Millions of text messages leaked through exposed TrueDialog server

A trove of highly sensitive data of more than a billion entries was exposed through an unsecured database run by a US-based enterprise communications firm.

More than 604GB of data, including usernames and plaintext passwords as well as personally identifiable information, was exposed after SMS messaging service provider TrueDialog failed to properly secure its database, researchers claim.

The data, which was publicly accessible using a URL search, included login details and the full contents of SMS messages, which often included other sensitive information like phone numbers, email addresses and the dates and times messages are sent.

Discovered as part of vpnMentor's web mapping project, the unsecured and unencrypted database exposed the details of potentially tens of millions of TrueDialog users and customers, which left many vulnerable to cyber attack.

The database also contained technical logs that showed how the database is structured and managed, as well as logs of internal system errors and many HTTP requests and responses, which could have exposed further vulnerabilities.

"This was a huge discovery, with a massive amount of private data exposed, including tens of millions of SMS text messages," said the research team, led by security experts Noam Rotem and Ran Locar.

"Aside from private text messages, our team discovered millions of account usernames and passwords, PII data of TrueDialog users and their customers, and much more."

"By not securing their database properly, TrueDialog compromised the security and privacy of millions of people across the USA."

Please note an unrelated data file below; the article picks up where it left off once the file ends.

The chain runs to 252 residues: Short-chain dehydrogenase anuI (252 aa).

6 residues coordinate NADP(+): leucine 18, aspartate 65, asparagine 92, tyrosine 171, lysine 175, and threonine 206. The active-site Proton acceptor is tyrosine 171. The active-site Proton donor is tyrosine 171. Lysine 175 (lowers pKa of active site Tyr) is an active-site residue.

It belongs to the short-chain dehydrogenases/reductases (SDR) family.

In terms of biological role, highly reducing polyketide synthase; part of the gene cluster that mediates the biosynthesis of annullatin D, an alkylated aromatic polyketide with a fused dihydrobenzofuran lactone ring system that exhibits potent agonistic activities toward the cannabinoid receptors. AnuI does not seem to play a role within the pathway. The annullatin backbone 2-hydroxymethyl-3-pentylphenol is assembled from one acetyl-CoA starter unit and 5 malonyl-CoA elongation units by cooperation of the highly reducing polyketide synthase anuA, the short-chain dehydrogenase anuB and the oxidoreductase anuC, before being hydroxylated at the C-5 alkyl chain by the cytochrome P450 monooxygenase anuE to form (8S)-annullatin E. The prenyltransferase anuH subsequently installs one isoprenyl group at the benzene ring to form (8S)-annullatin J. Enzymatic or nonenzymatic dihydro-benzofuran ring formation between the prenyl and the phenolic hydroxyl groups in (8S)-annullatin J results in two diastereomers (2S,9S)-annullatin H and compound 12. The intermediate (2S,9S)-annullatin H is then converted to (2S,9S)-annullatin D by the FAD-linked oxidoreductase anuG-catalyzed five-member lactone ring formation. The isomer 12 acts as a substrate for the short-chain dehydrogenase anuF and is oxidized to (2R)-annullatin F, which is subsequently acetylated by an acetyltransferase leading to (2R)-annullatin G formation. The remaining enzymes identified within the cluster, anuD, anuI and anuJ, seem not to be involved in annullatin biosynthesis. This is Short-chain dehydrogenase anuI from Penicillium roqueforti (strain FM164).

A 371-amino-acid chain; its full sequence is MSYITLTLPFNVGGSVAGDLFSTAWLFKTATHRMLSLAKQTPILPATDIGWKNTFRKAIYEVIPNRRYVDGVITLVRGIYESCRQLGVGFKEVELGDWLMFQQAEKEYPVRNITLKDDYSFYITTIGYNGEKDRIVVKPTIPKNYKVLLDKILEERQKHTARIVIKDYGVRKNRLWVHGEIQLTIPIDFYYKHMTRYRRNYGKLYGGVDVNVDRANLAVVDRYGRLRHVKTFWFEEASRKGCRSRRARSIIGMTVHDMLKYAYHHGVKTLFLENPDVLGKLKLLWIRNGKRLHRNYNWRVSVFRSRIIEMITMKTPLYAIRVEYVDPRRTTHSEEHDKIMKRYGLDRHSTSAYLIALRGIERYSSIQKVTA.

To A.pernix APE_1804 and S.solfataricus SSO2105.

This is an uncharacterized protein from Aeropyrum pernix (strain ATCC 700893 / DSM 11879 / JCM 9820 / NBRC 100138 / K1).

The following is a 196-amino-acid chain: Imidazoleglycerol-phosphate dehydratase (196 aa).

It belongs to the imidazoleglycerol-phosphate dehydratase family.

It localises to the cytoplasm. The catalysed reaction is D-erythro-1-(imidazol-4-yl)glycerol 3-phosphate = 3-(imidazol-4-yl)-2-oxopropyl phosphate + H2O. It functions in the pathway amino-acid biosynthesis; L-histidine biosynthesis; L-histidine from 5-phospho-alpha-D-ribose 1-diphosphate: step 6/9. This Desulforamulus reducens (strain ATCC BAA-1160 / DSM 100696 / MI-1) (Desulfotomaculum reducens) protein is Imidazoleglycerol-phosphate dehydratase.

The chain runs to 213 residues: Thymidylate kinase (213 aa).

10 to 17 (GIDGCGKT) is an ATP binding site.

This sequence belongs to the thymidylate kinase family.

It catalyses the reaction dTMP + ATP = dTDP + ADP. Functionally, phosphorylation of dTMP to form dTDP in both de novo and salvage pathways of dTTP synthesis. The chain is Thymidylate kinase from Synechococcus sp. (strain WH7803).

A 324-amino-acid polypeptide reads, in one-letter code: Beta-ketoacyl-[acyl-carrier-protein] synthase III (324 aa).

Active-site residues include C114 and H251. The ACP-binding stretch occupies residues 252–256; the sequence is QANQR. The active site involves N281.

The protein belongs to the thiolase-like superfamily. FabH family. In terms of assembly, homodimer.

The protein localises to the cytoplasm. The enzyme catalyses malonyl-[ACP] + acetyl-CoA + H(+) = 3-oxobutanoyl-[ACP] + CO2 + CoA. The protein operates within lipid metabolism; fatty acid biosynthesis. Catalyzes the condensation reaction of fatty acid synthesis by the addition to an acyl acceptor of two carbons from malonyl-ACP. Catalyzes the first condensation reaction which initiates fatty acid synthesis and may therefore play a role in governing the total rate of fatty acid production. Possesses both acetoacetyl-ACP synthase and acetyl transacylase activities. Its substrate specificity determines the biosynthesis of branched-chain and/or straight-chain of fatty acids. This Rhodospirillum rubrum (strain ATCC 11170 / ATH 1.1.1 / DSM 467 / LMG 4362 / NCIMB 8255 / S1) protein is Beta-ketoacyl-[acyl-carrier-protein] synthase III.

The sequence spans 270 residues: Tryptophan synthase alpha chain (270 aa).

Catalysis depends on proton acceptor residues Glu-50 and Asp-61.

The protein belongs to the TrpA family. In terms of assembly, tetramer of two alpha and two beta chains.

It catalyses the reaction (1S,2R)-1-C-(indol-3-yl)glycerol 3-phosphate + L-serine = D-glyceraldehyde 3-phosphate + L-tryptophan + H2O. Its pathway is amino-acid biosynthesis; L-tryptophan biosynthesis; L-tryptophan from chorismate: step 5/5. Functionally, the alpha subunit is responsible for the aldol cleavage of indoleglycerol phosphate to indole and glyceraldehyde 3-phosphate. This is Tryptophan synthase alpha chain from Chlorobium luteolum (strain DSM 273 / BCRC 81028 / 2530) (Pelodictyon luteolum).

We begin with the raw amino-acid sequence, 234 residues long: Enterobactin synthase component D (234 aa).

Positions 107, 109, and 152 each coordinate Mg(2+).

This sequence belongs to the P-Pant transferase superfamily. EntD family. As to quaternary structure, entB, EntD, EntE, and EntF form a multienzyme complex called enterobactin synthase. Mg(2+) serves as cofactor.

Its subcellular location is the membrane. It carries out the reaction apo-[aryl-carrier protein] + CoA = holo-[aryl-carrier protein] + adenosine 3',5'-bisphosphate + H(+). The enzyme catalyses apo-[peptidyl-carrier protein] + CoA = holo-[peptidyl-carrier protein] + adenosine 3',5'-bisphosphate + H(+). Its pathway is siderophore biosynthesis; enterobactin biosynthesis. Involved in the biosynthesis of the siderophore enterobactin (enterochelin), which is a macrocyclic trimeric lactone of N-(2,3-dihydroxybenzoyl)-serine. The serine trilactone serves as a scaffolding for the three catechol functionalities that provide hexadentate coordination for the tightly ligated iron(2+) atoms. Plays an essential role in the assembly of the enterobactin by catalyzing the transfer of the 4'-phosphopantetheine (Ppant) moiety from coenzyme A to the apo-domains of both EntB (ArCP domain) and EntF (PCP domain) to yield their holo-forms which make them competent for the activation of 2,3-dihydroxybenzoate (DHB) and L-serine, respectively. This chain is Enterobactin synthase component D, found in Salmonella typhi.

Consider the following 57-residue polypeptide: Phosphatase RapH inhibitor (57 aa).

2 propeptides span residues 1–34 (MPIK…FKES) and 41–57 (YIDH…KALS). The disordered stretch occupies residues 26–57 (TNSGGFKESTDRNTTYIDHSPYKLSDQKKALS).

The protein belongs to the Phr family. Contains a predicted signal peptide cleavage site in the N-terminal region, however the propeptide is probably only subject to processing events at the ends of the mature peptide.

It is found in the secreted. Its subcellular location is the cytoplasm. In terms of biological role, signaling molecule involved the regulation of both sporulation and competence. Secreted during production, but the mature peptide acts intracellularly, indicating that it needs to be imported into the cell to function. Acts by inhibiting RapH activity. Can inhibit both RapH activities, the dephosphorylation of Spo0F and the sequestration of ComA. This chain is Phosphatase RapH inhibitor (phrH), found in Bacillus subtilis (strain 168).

The leak was discovered on 26 November and reported to the communications firm two days later once their ownership of the database was verified. TrueDialog closed the database a day later.

The data is hosted on a Microsoft Azure server and runs on the Oracle Marketing Cloud in the US.

The impact of this data leak can have a lasting impression for tens of millions of people, the research team added, with no telling whether the data was accessed by third parties.

Scammers can use the information to conduct fraud and identity theft, for example, as well as phishing scams online or by targeting people through phone calls. Blackmail is also a big risk, with cyber criminals able to glean private and potentially compromising material from plaintext SMS message content.

Industrial espionage is another potential issue, with the leak making it possible for a user's competitor to learn about marketing campaigns, roll out dates for new products, or even product design and specs, among many other areas.


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The vpnMentor team suggested the leak could have been prevented if TrueDialog "had taken some basic security measures" including securing the servers in the first place, implementing proper access rules, and not leaving a system that required no authentication open to the internet.

"Our team was able to access this database because it was completely unsecured and unencrypted," they continued.

"The company uses an Elasticsearch database, which is ordinarily not designed for URL use. However, we were able to access it via browser and manipulate the URL search criteria into exposing the database schemata.

"The purpose of this web mapping project is to help make the internet safer for all users. As ethical hackers, we're obliged to inform a company when we discover flaws in their online security. This is especially true when the companies data breach contains such private information."

Exposed databases have been identified as the source of various leaks and breaches in recent times across both small and large companies.

Biometric information including registered fingerprints belonging to one million people was exposed earlier this year, for example, when the Biostar 2 database was accidentally made unprotected.

In September, meanwhile, the personal data on every Ecuadorian citizen was leaked online through an exposed AWS server.

Keumars Afifi-Sabet

Keumars Afifi-Sabet is a writer and editor that specialises in public sector, cyber security, and cloud computing. He first joined ITPro as a staff writer in April 2018 and eventually became its Features Editor. Although a regular contributor to other tech sites in the past, these days you will find Keumars on LiveScience, where he runs its Technology section.